So my key points before we go to questions. We want clear standards applied to employees. We want to make sure that they're consistently applied and that we have early and informal intervention. We often talk about performance management as if it's a negative thing, as if it's something that you only do when things are bad. But of course management is essentially performance management. What is a manager there to do if not to make sure that the resources at their disposal are performing well? A clear opportunity to improve with appropriate support from the employer perhaps, and that level of support is something we can talk about later. And being prepared to make a clear decision. And I think this is an important point about employment law generally. It is certainly the case that you should be careful about making such a big decision about an employee and that you should make sure that there are proper processes being followed. At the same time, it's important not to - if I can use the technical legal term - it's important not to faff around too much because if you seem indecisive, if you seem like you don't really know what the appropriate standards are and you can't make a decision, then it's a bit difficult to demonstrate that your decision was a reasonable one. Tribunals respect clear, crisp decision making with an appropriate procedure leading up to that.
I think on that point, Laura, I will finish and we can move onto the questions that people might have.
Laura Merrylees: Sure, yep. No, absolutely fine. We've had loads and loads of questions coming in so we want to try and leave as much time as possible so that we can tackle some of these issues during that session. Thank you everybody for submitting your questions.
And our first question comes from Rachel but it echoes, Darren, many that we've had in on a similar theme. And the question is, "How do you deal with people who are going through a performance management process who go off sick?"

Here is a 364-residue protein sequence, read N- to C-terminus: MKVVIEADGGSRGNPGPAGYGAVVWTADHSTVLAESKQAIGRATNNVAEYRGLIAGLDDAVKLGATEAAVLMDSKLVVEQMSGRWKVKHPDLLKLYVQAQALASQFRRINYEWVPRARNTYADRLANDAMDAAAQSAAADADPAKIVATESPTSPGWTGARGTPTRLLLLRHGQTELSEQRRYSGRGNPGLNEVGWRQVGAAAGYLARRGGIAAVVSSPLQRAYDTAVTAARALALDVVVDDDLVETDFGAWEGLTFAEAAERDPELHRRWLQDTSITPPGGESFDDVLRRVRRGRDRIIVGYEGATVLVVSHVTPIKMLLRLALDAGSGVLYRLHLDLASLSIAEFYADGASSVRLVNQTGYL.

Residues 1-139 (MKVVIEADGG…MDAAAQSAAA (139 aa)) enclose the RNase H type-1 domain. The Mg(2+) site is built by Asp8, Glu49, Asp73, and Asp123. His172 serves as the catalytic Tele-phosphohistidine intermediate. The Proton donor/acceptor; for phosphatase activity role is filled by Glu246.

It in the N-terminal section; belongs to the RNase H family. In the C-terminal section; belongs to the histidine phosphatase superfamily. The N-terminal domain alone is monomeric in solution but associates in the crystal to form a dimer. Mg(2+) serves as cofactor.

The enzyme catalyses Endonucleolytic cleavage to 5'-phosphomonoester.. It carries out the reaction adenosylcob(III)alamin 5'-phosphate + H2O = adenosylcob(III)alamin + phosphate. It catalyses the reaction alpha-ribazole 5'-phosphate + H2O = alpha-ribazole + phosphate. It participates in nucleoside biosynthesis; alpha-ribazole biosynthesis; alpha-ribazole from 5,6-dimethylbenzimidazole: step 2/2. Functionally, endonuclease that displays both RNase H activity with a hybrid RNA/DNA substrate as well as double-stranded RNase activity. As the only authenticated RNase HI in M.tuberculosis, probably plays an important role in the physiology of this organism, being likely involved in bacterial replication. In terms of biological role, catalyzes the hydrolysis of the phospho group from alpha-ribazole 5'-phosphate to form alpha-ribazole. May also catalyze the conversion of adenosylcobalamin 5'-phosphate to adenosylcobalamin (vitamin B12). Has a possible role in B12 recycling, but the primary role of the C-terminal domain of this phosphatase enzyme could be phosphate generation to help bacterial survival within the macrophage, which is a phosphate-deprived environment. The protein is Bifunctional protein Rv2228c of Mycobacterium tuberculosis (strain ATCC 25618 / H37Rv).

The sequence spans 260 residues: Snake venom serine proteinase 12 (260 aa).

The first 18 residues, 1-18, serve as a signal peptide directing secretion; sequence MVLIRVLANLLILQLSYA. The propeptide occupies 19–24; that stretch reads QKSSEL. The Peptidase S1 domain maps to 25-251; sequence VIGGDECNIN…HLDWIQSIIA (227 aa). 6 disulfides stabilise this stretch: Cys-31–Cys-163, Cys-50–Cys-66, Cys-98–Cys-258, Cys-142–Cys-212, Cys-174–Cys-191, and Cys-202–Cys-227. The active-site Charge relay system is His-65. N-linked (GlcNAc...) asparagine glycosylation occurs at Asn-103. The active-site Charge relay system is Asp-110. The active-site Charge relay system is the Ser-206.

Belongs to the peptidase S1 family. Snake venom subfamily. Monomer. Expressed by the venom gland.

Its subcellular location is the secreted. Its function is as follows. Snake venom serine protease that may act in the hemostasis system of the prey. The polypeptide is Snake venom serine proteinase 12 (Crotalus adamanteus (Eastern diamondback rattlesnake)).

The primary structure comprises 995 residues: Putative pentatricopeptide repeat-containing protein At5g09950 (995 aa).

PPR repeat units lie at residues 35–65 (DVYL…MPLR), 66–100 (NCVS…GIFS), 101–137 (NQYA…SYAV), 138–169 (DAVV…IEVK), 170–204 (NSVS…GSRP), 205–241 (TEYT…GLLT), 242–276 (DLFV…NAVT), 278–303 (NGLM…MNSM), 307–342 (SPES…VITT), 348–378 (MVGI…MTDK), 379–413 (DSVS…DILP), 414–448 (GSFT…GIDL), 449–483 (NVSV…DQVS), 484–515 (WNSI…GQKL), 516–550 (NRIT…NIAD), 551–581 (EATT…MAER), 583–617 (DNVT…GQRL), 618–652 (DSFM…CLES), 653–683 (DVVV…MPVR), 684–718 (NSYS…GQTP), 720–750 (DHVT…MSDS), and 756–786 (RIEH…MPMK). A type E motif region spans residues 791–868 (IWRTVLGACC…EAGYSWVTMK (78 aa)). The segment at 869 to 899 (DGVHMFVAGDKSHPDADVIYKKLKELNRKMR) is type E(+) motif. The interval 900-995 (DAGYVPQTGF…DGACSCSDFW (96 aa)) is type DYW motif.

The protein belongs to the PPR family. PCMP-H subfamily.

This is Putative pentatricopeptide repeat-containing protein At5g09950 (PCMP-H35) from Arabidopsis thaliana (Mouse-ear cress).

Darren Newman: Well yes, that is quite a big question, isn't it? In fact, I seem to remember that I wrote a Line manager briefing or a how-to guide for XpertHR on this very topic, so people who are XpertHR subscribers, have a look at the website and you'll find a quite detailed article, I think, that runs through lots of different permutations in relation to that.
The way I'd look at it is, you want as far as possible to get to a stage where you've given the employee an appropriate opportunity to improve. So it is a problem if they're off sick and can't demonstrate that improvement to you. Now obviously if they've been run over by a bus and their sickness absence is completely separate from the performance management issue then frankly you've got no real choice but to deal with the sickness absence and wait until that's resolved before you return to the performance management issue.
But I think the implication of the question - and it's the situation that crops up most frequently, I think - is that there is a link between the performance management and the sickness absence. So what you need to try and identify is what would it take for this employee to return to work, and if the answer to that is you must be able to lower your standards, because what's making this employee sick is the requirement that they meet a certain performance standard, then as an employer you've got a decision to make. Is the standard that they're asking you to move to one that you are prepared to accept as reasonable? Are you comfortable, when you review the performance management process, that you really are just asking the employee to do the job that needs to be done, rather than placing unreasonable stress and burdens on them? And if you're comfortable that the demands that you're making of the employee are reasonable, that they're the sort of demands that are made of other employees successfully, then what does that tell you? I think that probably tells you that this employee is not capable of reaching the standard required. So if you get locked into a situation where the employee is basically saying, "I cannot come back to work if you continue to require this standard of me. I cannot come back to work and do a performance improvement programme and as long as that is hanging over my head I will remain absent from work," then I think the ultimate result of that has to be, "Well you're not capable of doing the job then, because we need this job to be done to a particular standard and making that demand of you seems to make you ill. Well the best thing for your health might be that this is no longer a job that you have, so you're no longer having that demand made on you."